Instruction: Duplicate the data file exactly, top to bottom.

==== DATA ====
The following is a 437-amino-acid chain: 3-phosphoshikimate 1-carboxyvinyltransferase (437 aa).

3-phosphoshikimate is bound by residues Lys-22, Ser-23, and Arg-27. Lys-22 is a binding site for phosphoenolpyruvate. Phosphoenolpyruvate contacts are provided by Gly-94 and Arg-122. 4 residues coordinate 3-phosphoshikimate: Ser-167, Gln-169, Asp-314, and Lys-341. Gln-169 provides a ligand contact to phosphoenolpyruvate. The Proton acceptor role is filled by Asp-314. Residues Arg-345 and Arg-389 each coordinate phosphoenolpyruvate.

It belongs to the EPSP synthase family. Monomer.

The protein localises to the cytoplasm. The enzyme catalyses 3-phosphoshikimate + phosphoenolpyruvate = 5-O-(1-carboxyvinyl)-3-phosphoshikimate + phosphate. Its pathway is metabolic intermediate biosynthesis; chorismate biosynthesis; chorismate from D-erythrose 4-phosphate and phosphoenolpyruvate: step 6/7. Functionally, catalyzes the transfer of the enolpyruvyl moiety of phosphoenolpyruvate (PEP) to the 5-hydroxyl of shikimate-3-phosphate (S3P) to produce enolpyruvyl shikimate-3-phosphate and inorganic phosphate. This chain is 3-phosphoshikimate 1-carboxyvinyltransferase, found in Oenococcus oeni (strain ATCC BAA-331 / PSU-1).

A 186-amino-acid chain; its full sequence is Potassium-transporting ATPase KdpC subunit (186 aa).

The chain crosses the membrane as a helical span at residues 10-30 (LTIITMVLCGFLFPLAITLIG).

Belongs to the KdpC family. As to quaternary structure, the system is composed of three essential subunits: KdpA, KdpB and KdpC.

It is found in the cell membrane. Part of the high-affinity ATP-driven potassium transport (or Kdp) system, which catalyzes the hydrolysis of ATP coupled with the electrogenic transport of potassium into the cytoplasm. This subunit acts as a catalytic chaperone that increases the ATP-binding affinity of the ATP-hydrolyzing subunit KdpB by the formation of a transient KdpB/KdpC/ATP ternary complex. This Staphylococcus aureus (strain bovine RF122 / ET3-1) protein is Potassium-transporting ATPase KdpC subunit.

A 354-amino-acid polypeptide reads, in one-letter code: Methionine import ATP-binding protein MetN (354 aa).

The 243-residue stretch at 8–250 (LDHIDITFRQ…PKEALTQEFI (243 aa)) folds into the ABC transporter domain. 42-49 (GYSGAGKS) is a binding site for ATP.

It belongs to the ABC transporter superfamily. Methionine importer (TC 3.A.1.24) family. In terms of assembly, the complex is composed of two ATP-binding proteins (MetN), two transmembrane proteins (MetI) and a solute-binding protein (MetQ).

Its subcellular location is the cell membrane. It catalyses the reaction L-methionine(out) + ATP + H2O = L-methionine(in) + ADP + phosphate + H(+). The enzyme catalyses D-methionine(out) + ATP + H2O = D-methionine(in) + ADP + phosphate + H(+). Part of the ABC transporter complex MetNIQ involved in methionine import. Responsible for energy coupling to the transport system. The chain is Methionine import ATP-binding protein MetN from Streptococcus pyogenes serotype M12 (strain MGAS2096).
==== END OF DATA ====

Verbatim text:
The following is a 437-amino-acid chain: 3-phosphoshikimate 1-carboxyvinyltransferase (437 aa).

3-phosphoshikimate is bound by residues Lys-22, Ser-23, and Arg-27. Lys-22 is a binding site for phosphoenolpyruvate. Phosphoenolpyruvate contacts are provided by Gly-94 and Arg-122. 4 residues coordinate 3-phosphoshikimate: Ser-167, Gln-169, Asp-314, and Lys-341. Gln-169 provides a ligand contact to phosphoenolpyruvate. The Proton acceptor role is filled by Asp-314. Residues Arg-345 and Arg-389 each coordinate phosphoenolpyruvate.

It belongs to the EPSP synthase family. Monomer.

The protein localises to the cytoplasm. The enzyme catalyses 3-phosphoshikimate + phosphoenolpyruvate = 5-O-(1-carboxyvinyl)-3-phosphoshikimate + phosphate. Its pathway is metabolic intermediate biosynthesis; chorismate biosynthesis; chorismate from D-erythrose 4-phosphate and phosphoenolpyruvate: step 6/7. Functionally, catalyzes the transfer of the enolpyruvyl moiety of phosphoenolpyruvate (PEP) to the 5-hydroxyl of shikimate-3-phosphate (S3P) to produce enolpyruvyl shikimate-3-phosphate and inorganic phosphate. This chain is 3-phosphoshikimate 1-carboxyvinyltransferase, found in Oenococcus oeni (strain ATCC BAA-331 / PSU-1).

A 186-amino-acid chain; its full sequence is Potassium-transporting ATPase KdpC subunit (186 aa).

The chain crosses the membrane as a helical span at residues 10-30 (LTIITMVLCGFLFPLAITLIG).

Belongs to the KdpC family. As to quaternary structure, the system is composed of three essential subunits: KdpA, KdpB and KdpC.

It is found in the cell membrane. Part of the high-affinity ATP-driven potassium transport (or Kdp) system, which catalyzes the hydrolysis of ATP coupled with the electrogenic transport of potassium into the cytoplasm. This subunit acts as a catalytic chaperone that increases the ATP-binding affinity of the ATP-hydrolyzing subunit KdpB by the formation of a transient KdpB/KdpC/ATP ternary complex. This Staphylococcus aureus (strain bovine RF122 / ET3-1) protein is Potassium-transporting ATPase KdpC subunit.

A 354-amino-acid polypeptide reads, in one-letter code: Methionine import ATP-binding protein MetN (354 aa).

The 243-residue stretch at 8–250 (LDHIDITFRQ…PKEALTQEFI (243 aa)) folds into the ABC transporter domain. 42-49 (GYSGAGKS) is a binding site for ATP.

It belongs to the ABC transporter superfamily. Methionine importer (TC 3.A.1.24) family. In terms of assembly, the complex is composed of two ATP-binding proteins (MetN), two transmembrane proteins (MetI) and a solute-binding protein (MetQ).

Its subcellular location is the cell membrane. It catalyses the reaction L-methionine(out) + ATP + H2O = L-methionine(in) + ADP + phosphate + H(+). The enzyme catalyses D-methionine(out) + ATP + H2O = D-methionine(in) + ADP + phosphate + H(+). Part of the ABC transporter complex MetNIQ involved in methionine import. Responsible for energy coupling to the transport system. The chain is Methionine import ATP-binding protein MetN from Streptococcus pyogenes serotype M12 (strain MGAS2096).